18 February 2009

ADB Cited 41 Firms for Corruption

Asian Development Bank
A couple of weeks ago, the World Bank (WB) Referral Report claimed that several Philippine construction contractors had rigged the bidding of road projects, which resulted to the blacklisting of three firms. The report also described how the collusion among Filipino and foreign contractors were allegedly facilitated by President Gloria Macapagal-Arroyo’s husband and a couple of other government high-ranking officials.

This time, it is the Asian Development Bank's (ADB) turn to release a report which linked and sanctioned 41 firms and 38 individuals to several corrupt practices last year. The bank’s Integrity Division said that 552 firms and individuals have been banned from working for the ADB since it began investigating corruption allegations in 1998.

The bank reported that it had received 186 complaints in 2008, which resulted in 89 investigations. These investigations ranged from a medical-benefit fraud case by a former staff member involving less than US$ 100.00 to alleged collusion in bidding for a road construction project worth more than US$ 10 million.

The report also said the ADB would not publish the list of firms and individuals, although it shares the information with other international organizations, including WB.

Based on its initial findings, 74 percent of the cases investigated involved ADB-financed activities, while 18 percent involved ADB staff members. The remainder involved sanction violations and conflicts of interest. The firms that were sanctioned as a result of the investigations are prohibited from doing business with the ADB for up to seven years, while sanctions against individuals range from one year to an indefinite period.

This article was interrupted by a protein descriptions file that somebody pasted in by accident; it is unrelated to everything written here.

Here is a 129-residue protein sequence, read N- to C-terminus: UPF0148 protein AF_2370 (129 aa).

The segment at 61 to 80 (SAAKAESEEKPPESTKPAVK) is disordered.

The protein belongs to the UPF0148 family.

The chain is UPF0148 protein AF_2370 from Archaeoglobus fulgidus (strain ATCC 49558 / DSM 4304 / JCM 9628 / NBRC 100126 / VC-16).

If the WB report created quiet a stir despite suspending on three (3) Filipino firms, then the next question will be, can the ADB report, which implicated more than three (3) companies, push the concerned sectors to initiate required reforms and punish the guilty in this country? The answer to this question will be very tricky, especially if the person or persons involved are close to the powers-that-be and can manipulate medical findings to make it appear that they are better off not attending any public hearings.

Hopefully, the next President in 2010 will take these reports about corruption and collusion very seriously and initiate a thorough investigation regardless of who will be implicated.